Thursday, August 16, 2018
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All of my life, people, average people, scientists and fiction writers, have been speculating as to whether there is intelligent life on other planets. My mother said she was keeping an open mind. A scan of a color copy of the original computer printout, taken several years after the 1977 arrival of the Wow! signal. (Photo credit: Wikipedia) Movie producers speculated in works from Star Trek to E.T. Science fiction authors from Clifford Simak (Strangers in the Universe) to Arthur C. Clarke (2001: A Space Odyssey) and Robert Heinlein (Stranger in a Strange Land) speculated about intelligent life... (Read More ...)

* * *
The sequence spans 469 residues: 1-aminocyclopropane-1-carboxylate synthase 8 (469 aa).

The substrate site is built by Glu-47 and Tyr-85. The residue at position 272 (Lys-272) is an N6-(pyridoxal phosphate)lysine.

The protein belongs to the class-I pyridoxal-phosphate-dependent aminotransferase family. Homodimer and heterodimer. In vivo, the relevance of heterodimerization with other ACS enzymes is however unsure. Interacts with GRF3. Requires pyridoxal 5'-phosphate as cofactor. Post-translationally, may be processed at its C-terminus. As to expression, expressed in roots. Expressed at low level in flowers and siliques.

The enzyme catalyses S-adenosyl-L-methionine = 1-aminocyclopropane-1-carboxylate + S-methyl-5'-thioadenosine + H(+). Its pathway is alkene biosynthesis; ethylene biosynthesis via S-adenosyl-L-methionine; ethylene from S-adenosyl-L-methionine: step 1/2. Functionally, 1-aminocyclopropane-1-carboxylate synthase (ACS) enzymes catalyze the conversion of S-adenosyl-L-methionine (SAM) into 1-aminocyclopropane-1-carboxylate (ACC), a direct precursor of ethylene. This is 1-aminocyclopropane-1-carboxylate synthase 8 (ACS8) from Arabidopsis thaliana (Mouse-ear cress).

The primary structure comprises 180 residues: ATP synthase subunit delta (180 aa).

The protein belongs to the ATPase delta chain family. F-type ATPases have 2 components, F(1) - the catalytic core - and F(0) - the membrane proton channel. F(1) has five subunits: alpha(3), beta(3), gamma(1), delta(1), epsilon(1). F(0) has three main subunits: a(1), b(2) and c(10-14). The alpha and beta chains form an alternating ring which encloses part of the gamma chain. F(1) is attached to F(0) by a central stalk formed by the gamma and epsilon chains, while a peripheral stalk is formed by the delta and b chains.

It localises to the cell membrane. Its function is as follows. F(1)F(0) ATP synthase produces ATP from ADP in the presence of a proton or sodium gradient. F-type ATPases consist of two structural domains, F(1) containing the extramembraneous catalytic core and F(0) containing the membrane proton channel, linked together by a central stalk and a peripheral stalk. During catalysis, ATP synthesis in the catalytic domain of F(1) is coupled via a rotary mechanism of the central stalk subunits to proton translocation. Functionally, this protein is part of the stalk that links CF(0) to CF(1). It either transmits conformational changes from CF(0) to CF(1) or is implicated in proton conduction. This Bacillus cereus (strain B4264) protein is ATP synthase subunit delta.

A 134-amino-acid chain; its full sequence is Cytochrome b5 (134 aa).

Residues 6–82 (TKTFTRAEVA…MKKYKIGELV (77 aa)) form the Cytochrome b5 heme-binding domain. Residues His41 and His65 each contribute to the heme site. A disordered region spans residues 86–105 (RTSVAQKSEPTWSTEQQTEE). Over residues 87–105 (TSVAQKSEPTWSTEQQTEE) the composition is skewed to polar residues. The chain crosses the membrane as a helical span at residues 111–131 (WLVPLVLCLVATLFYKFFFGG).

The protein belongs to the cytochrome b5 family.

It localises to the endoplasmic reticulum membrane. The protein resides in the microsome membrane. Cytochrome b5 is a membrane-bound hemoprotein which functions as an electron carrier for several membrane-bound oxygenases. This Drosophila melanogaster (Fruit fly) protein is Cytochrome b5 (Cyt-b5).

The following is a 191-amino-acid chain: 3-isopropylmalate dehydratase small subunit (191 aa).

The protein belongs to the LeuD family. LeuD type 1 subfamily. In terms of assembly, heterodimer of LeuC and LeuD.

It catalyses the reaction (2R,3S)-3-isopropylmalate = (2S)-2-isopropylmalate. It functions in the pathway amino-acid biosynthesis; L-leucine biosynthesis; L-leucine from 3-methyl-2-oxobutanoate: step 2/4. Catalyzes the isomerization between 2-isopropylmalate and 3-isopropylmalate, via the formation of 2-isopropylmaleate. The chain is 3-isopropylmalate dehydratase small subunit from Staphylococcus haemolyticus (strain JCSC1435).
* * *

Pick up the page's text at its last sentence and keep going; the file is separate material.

In December, 1990, Tim Berners-Lee, a British computer scientist, posted the first website, linking hypertext to the Internet node at CERN, where he was an employee. This NeXT Computer was used by Sir Tim Berners-Lee at CERN and became the world’s first Web server. (Photo credit: Wikipedia) He introduced a browser for the Web on February 26, 1991. On August 7, 1991, he described the project by posting on alt.hypertext newsgroup, launching the World Wide Web. “I just had to take the hypertext idea and connect it to the Transmission Control Protocol [TCP] and domain name system ideas... (Read More ...)